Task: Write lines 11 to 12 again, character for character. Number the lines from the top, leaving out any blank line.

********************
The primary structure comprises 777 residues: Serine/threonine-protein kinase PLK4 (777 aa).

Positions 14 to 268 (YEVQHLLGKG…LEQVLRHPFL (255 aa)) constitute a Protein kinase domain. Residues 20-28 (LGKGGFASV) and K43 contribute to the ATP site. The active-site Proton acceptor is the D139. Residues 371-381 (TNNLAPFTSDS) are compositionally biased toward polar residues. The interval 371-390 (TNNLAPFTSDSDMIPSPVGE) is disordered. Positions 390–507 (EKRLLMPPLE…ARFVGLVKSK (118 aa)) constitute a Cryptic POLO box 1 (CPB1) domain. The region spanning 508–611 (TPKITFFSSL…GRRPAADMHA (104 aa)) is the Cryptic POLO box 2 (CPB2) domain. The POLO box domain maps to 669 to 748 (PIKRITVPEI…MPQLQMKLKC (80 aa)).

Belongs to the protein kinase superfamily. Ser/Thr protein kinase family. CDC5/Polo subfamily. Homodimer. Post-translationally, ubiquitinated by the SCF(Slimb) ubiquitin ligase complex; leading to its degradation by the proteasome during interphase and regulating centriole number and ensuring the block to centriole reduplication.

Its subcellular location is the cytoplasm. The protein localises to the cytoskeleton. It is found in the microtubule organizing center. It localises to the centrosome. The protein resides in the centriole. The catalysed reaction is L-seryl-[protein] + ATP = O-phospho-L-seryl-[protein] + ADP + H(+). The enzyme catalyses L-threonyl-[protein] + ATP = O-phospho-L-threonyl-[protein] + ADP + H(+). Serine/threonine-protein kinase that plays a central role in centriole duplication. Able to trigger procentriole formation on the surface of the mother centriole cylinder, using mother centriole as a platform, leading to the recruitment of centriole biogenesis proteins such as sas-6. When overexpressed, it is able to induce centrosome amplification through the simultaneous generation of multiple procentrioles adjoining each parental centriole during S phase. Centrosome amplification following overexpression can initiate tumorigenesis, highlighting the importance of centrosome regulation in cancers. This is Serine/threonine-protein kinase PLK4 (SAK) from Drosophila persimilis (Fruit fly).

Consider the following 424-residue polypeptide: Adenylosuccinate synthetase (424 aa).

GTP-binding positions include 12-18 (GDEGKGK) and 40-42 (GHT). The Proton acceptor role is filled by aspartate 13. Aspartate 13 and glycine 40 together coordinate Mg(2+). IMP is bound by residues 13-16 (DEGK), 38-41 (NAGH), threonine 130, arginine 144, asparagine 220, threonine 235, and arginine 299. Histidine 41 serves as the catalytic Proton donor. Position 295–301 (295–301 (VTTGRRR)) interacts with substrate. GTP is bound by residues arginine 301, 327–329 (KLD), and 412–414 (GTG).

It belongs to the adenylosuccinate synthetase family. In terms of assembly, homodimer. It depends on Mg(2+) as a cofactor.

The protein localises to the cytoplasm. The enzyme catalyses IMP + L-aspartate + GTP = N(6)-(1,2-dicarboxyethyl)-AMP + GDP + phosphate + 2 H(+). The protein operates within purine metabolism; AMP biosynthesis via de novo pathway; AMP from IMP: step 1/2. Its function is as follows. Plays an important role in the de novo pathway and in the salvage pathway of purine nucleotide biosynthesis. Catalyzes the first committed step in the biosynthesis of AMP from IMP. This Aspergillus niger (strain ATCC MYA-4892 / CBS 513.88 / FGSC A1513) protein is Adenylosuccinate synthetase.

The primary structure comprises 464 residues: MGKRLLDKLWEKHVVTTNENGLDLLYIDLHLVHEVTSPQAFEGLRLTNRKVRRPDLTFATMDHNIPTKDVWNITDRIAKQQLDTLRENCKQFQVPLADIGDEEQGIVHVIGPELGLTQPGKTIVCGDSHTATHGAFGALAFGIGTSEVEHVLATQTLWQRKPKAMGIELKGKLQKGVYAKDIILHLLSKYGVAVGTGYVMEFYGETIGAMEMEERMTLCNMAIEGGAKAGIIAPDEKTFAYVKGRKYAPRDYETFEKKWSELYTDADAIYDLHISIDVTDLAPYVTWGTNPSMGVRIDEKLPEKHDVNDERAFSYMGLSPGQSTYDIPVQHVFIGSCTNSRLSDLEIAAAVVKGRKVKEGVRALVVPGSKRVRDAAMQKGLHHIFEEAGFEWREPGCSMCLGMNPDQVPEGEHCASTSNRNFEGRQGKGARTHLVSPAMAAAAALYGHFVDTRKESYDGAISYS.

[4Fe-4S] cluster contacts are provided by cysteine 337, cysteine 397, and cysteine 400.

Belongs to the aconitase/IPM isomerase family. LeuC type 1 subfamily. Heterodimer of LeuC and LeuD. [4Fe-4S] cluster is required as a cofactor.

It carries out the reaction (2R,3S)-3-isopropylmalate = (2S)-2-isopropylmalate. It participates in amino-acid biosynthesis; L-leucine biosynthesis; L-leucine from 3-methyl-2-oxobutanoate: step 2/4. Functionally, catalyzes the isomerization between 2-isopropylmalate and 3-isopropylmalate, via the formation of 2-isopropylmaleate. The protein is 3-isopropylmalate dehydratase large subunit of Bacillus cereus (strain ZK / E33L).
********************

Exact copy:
Belongs to the aconitase/IPM isomerase family. LeuC type 1 subfamily. Heterodimer of LeuC and LeuD. [4Fe-4S] cluster is required as a cofactor.

It carries out the reaction (2R,3S)-3-isopropylmalate = (2S)-2-isopropylmalate. It participates in amino-acid biosynthesis; L-leucine biosynthesis; L-leucine from 3-methyl-2-oxobutanoate: step 2/4. Functionally, catalyzes the isomerization between 2-isopropylmalate and 3-isopropylmalate, via the formation of 2-isopropylmaleate. The protein is 3-isopropylmalate dehydratase large subunit of Bacillus cereus (strain ZK / E33L).